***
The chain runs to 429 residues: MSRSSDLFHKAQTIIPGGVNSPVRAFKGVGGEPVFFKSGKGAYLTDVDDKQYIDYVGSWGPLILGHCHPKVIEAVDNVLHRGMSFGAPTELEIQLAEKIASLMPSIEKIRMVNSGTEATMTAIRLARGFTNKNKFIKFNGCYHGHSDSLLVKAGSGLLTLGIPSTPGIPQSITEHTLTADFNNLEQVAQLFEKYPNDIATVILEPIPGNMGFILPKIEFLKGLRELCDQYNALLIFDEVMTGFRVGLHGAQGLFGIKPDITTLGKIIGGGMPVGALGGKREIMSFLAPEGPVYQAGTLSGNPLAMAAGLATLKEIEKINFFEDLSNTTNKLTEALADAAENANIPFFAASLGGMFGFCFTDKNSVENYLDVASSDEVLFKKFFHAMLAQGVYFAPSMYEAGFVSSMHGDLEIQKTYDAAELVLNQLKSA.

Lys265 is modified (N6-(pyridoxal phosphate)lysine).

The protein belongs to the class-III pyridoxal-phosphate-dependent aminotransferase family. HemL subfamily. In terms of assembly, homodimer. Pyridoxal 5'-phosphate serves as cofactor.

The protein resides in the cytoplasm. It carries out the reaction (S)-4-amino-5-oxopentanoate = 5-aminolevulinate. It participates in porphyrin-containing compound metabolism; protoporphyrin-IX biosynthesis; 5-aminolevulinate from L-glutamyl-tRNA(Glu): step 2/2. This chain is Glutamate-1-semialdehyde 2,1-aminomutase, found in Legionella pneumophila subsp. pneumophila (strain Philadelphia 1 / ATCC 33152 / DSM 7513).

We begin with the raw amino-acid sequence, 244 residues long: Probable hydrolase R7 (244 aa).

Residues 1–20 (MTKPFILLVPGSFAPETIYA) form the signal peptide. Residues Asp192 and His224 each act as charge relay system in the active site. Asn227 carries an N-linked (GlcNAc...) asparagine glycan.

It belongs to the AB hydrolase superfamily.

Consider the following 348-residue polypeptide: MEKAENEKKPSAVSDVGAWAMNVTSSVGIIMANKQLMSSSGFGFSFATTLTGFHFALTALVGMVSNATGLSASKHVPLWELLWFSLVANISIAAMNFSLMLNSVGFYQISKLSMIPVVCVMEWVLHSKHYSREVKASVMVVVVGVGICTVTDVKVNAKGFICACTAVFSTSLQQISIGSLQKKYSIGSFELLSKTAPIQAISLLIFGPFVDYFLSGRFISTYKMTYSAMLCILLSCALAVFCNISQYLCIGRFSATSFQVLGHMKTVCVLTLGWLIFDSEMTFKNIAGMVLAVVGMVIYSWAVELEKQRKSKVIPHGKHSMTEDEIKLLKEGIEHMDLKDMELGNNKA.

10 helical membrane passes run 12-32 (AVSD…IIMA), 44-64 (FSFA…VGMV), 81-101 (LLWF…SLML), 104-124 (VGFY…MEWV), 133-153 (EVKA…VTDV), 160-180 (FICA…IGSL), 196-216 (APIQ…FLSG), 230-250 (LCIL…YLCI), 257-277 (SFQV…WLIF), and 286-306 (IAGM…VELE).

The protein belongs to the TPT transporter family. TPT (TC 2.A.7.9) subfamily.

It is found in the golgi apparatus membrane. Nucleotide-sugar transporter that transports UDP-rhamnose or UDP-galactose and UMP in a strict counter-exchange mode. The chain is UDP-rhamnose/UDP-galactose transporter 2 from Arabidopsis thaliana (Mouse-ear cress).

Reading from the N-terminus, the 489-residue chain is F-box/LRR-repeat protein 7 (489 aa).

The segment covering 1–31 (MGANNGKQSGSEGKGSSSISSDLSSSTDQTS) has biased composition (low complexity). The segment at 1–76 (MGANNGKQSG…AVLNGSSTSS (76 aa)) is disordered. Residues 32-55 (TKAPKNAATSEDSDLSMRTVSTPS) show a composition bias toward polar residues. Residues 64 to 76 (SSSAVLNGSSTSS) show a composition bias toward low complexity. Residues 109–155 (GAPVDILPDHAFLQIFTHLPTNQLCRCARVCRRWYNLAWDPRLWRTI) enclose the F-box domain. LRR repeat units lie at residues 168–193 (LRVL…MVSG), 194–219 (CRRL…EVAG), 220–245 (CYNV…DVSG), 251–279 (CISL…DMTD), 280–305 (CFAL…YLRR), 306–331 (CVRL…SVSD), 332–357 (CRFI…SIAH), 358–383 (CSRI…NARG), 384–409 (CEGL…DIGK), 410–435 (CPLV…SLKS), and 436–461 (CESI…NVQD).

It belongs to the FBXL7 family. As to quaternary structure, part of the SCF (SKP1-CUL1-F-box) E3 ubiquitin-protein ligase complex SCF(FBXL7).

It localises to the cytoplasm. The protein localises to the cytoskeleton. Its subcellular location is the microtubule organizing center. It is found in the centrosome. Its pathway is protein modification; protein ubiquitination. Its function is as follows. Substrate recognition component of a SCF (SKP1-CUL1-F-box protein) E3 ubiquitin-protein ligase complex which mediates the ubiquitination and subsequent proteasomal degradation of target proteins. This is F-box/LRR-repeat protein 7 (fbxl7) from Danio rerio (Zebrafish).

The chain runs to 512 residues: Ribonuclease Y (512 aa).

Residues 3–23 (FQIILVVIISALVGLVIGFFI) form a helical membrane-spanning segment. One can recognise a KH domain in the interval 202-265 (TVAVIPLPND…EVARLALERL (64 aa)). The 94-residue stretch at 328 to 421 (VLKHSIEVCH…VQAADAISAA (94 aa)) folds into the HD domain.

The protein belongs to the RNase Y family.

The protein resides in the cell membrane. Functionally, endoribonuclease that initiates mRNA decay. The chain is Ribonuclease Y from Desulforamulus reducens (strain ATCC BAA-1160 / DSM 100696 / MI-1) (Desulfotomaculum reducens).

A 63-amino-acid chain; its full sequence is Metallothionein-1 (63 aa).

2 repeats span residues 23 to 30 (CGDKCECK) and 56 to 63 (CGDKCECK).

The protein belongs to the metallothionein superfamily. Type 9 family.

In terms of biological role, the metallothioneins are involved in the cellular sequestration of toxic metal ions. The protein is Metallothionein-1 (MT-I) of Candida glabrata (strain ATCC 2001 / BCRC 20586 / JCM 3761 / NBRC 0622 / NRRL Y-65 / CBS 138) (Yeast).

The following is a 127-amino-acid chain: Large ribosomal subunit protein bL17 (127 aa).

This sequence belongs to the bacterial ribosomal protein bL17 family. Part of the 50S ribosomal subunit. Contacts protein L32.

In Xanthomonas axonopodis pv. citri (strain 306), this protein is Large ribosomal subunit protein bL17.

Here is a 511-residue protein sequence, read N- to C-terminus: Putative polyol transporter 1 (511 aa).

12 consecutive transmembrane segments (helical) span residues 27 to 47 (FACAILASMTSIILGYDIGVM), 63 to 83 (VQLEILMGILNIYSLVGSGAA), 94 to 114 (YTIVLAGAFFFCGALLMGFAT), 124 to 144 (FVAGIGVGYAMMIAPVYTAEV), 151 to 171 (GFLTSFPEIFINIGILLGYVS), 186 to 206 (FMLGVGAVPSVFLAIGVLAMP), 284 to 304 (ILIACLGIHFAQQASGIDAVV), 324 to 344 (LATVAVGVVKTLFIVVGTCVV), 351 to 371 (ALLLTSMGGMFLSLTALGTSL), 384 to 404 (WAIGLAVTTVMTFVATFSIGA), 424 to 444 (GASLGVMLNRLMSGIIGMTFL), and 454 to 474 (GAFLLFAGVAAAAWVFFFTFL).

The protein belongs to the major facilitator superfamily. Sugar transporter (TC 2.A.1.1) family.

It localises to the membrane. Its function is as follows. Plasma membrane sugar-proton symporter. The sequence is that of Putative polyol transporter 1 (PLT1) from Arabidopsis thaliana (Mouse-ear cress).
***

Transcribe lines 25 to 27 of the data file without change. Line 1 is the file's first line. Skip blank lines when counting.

This sequence belongs to the bacterial ribosomal protein bL17 family. Part of the 50S ribosomal subunit. Contacts protein L32.

In Xanthomonas axonopodis pv. citri (strain 306), this protein is Large ribosomal subunit protein bL17.

Here is a 511-residue protein sequence, read N- to C-terminus: Putative polyol transporter 1 (511 aa).